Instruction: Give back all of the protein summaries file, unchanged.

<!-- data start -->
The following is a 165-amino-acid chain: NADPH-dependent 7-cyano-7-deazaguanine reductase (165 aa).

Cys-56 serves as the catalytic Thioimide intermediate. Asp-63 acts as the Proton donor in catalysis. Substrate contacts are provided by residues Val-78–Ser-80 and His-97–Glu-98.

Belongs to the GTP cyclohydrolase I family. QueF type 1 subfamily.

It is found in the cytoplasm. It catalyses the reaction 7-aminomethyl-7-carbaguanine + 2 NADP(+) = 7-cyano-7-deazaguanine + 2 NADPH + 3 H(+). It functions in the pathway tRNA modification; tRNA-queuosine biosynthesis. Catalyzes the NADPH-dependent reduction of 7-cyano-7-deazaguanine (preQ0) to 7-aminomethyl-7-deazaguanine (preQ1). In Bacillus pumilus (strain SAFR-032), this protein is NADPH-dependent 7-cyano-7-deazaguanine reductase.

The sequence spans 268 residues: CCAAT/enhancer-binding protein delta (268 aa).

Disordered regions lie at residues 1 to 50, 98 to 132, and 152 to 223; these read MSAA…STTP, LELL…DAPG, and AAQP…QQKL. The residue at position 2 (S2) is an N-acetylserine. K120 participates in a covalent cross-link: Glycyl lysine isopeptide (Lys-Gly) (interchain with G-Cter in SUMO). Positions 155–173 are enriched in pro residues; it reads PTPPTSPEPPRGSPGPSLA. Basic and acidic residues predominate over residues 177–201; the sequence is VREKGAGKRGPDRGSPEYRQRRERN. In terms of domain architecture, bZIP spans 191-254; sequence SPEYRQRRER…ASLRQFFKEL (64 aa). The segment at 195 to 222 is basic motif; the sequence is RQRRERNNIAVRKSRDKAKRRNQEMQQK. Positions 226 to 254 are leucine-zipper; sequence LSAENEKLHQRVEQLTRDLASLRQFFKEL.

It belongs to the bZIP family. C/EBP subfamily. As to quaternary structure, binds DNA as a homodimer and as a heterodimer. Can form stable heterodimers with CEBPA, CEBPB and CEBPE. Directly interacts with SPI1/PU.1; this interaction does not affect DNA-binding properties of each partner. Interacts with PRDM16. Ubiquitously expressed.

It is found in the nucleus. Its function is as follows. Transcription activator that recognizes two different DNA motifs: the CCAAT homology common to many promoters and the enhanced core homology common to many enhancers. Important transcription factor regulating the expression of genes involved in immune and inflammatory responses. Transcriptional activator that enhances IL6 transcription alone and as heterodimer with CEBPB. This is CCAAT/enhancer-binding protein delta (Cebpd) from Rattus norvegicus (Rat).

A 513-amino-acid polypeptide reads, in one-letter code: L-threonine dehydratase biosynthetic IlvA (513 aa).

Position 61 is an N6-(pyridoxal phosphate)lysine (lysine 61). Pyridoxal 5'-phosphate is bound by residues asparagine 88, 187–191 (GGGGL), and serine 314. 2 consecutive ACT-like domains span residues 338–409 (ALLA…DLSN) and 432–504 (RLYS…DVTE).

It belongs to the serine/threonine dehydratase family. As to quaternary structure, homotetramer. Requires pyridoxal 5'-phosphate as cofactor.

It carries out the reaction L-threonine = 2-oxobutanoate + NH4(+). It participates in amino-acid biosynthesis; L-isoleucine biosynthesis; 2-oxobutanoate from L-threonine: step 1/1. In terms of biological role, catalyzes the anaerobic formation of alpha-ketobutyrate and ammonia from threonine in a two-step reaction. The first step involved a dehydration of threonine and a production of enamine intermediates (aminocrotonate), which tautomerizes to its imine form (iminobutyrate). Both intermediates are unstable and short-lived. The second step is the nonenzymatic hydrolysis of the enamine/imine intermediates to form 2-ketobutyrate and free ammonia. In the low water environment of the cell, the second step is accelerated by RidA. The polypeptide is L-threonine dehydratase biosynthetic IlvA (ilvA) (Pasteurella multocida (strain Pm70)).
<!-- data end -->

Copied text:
The following is a 165-amino-acid chain: NADPH-dependent 7-cyano-7-deazaguanine reductase (165 aa).

Cys-56 serves as the catalytic Thioimide intermediate. Asp-63 acts as the Proton donor in catalysis. Substrate contacts are provided by residues Val-78–Ser-80 and His-97–Glu-98.

Belongs to the GTP cyclohydrolase I family. QueF type 1 subfamily.

It is found in the cytoplasm. It catalyses the reaction 7-aminomethyl-7-carbaguanine + 2 NADP(+) = 7-cyano-7-deazaguanine + 2 NADPH + 3 H(+). It functions in the pathway tRNA modification; tRNA-queuosine biosynthesis. Catalyzes the NADPH-dependent reduction of 7-cyano-7-deazaguanine (preQ0) to 7-aminomethyl-7-deazaguanine (preQ1). In Bacillus pumilus (strain SAFR-032), this protein is NADPH-dependent 7-cyano-7-deazaguanine reductase.

The sequence spans 268 residues: CCAAT/enhancer-binding protein delta (268 aa).

Disordered regions lie at residues 1 to 50, 98 to 132, and 152 to 223; these read MSAA…STTP, LELL…DAPG, and AAQP…QQKL. The residue at position 2 (S2) is an N-acetylserine. K120 participates in a covalent cross-link: Glycyl lysine isopeptide (Lys-Gly) (interchain with G-Cter in SUMO). Positions 155–173 are enriched in pro residues; it reads PTPPTSPEPPRGSPGPSLA. Basic and acidic residues predominate over residues 177–201; the sequence is VREKGAGKRGPDRGSPEYRQRRERN. In terms of domain architecture, bZIP spans 191-254; sequence SPEYRQRRER…ASLRQFFKEL (64 aa). The segment at 195 to 222 is basic motif; the sequence is RQRRERNNIAVRKSRDKAKRRNQEMQQK. Positions 226 to 254 are leucine-zipper; sequence LSAENEKLHQRVEQLTRDLASLRQFFKEL.

It belongs to the bZIP family. C/EBP subfamily. As to quaternary structure, binds DNA as a homodimer and as a heterodimer. Can form stable heterodimers with CEBPA, CEBPB and CEBPE. Directly interacts with SPI1/PU.1; this interaction does not affect DNA-binding properties of each partner. Interacts with PRDM16. Ubiquitously expressed.

It is found in the nucleus. Its function is as follows. Transcription activator that recognizes two different DNA motifs: the CCAAT homology common to many promoters and the enhanced core homology common to many enhancers. Important transcription factor regulating the expression of genes involved in immune and inflammatory responses. Transcriptional activator that enhances IL6 transcription alone and as heterodimer with CEBPB. This is CCAAT/enhancer-binding protein delta (Cebpd) from Rattus norvegicus (Rat).

A 513-amino-acid polypeptide reads, in one-letter code: L-threonine dehydratase biosynthetic IlvA (513 aa).

Position 61 is an N6-(pyridoxal phosphate)lysine (lysine 61). Pyridoxal 5'-phosphate is bound by residues asparagine 88, 187–191 (GGGGL), and serine 314. 2 consecutive ACT-like domains span residues 338–409 (ALLA…DLSN) and 432–504 (RLYS…DVTE).

It belongs to the serine/threonine dehydratase family. As to quaternary structure, homotetramer. Requires pyridoxal 5'-phosphate as cofactor.

It carries out the reaction L-threonine = 2-oxobutanoate + NH4(+). It participates in amino-acid biosynthesis; L-isoleucine biosynthesis; 2-oxobutanoate from L-threonine: step 1/1. In terms of biological role, catalyzes the anaerobic formation of alpha-ketobutyrate and ammonia from threonine in a two-step reaction. The first step involved a dehydration of threonine and a production of enamine intermediates (aminocrotonate), which tautomerizes to its imine form (iminobutyrate). Both intermediates are unstable and short-lived. The second step is the nonenzymatic hydrolysis of the enamine/imine intermediates to form 2-ketobutyrate and free ammonia. In the low water environment of the cell, the second step is accelerated by RidA. The polypeptide is L-threonine dehydratase biosynthetic IlvA (ilvA) (Pasteurella multocida (strain Pm70)).